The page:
In the first three months, as compared to the same period last year, the processing and manufacturing sector which creates more than 80 per cent of industrial growth, ascended 6.98 per cent; while the mining sector declined 5.84 per cent; the electricity production and distribution sector expanded 11.97 per cent; and the sector of water supply and wastewater and waste treatment increased 5 per cent.

Figures from the Ministry of Planning and Investment showed that in March, nearly 14,100 businesses were newly established, up 64.3 per cent on-year.

In Q1 this year, Vietnam witnessed more than 36,200 enterprises of the type registered at $13.84 billion, using nearly 258,800 workers. This was up by 6.9 per cent in the number of enterprises, 7 per cent in registered capital, and 22 per cent in the number of employees – as compared to the same period last year.

If another $16.34 billion registered by 9,700 operational enterprises is included, the total capital supplemented into the economy in the period was $30.18 billion.

The European Chamber of Commerce in Vietnam’s (EuroCham) most recent Business Confidence Index, conducted by Decision Lab, has signalled optimism in Vietnam’s economy. The quarterly index reached 52.8 in Q1 2024 – its highest level since Q3 2022 – a clear sign of increased confidence within Vietnam’s European business community.

European businesses signal a strong likelihood of recommending Vietnam as a top investment destination. A significant 54 per cent of those surveyed indicated a high likelihood of recommending the country to other foreign businesses, giving ratings of 8 or above out of 10. Sentiment shifted positively for the upcoming quarter regarding the overall economy. Optimism is up six points from last quarter to 45 per cent, while pessimism is only 10 per cent. Additionally, over half of respondents anticipate higher orders and revenues in Q2 2024, and 40 per cent of businesses plan to expand their workforce in Q2.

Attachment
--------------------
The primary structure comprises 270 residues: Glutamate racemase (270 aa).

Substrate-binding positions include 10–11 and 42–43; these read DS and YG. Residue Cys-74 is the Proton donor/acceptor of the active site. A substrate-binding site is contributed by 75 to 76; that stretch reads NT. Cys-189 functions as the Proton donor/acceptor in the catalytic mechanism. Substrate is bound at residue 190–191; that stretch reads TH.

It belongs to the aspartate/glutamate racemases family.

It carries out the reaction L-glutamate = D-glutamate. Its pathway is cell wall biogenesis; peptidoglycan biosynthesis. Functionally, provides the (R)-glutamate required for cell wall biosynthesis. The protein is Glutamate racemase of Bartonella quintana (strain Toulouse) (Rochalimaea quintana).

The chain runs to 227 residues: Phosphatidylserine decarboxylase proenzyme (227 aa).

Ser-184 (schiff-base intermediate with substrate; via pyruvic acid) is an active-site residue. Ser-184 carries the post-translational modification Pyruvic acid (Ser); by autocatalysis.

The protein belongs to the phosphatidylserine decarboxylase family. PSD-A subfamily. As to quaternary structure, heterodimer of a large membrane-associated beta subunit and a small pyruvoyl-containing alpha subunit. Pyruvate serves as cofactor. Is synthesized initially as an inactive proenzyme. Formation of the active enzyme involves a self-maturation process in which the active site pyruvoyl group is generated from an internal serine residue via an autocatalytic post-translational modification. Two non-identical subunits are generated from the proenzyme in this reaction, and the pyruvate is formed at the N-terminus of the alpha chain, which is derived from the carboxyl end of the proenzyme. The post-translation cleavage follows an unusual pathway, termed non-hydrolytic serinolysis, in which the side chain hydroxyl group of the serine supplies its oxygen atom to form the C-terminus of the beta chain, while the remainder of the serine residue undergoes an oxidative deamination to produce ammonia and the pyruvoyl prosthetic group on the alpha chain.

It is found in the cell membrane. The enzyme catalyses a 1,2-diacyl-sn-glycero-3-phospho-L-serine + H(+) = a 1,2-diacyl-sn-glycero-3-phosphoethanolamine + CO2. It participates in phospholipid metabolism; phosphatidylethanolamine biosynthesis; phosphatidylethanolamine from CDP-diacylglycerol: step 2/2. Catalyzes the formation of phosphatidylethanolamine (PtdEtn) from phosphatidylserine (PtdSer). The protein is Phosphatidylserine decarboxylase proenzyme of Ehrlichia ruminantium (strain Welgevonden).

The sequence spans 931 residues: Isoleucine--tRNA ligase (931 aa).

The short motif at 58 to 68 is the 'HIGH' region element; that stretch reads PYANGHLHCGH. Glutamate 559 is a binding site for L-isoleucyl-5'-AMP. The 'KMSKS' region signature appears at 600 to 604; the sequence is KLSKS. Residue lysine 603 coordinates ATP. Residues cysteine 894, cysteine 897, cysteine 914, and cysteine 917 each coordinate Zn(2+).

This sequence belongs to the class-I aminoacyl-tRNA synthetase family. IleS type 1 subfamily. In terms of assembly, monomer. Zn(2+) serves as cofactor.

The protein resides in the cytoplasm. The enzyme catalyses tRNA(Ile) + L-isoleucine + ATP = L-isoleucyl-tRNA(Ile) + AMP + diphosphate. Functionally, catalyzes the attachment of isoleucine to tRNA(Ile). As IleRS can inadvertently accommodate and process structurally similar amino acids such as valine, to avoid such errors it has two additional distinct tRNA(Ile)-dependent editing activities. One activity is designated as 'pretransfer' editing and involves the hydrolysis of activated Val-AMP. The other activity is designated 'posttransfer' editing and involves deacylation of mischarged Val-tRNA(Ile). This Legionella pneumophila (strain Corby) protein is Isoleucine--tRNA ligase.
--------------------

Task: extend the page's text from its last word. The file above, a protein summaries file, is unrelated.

Also, there has been a reduction of the number of firms planning to cut spending in Q2, now just 15 per cent compared to the previous 23 per cent, “indicates a boost in investment confidence.”

“This positive trend underscores the European business community’s view of Vietnam as a dynamic market with promising growth prospects,” said EuroCham chairman Dominik Meichle. “The index once again rising above the 50 threshold reaffirms the country’s growing appeal. Continued efforts to enhance stability and predictability will further strengthen Vietnam’s global competitiveness and unlock its full potential.”

Vietnam attracted close to $6.17 billion in foreign direct investment from the beginning of this year to March 20, up 13.4 per cent on-year.

Prime Minister Pham Minh Chinh last week ordered the Ministry of Planning and Investment (MPI) to analyse, forecast, and advise the government on appropriate scenarios in order to promote growth associated with maintaining macroeconomic stability, controlling inflation, and supporting production and business activities.

The MPI is also required to focus on promoting and attracting large-scale, high-tech foreign-invested projects, especially those for developing the digital economy, green economy, and circular economy, and engaging in the industries of processing, manufacturing, electronics, semiconductors, and hydrogen.

The Ministry of Finance is ordered to research the extension of the tax payment deadline, reducing registration fees for domestically produced and assembled cars, and cutting the rental for land and water surface.

Meanwhile, the Ministry of Industry and Trade is also requested to take measures to ensure sufficient supply of electricity, petrol, and oil. The PM ordered that the ministry has to avoid electricity and petrol shortages in all situations.

The State Bank of Vietnam is also asked to continue to direct commercial banks to reduce lending rates, and take measures to manage credit growth and increase the economy’s ability to access capital. The central bank has also been ordered to boost the disbursement of a $5 billion credit package for investors and home buyers of social housing projects.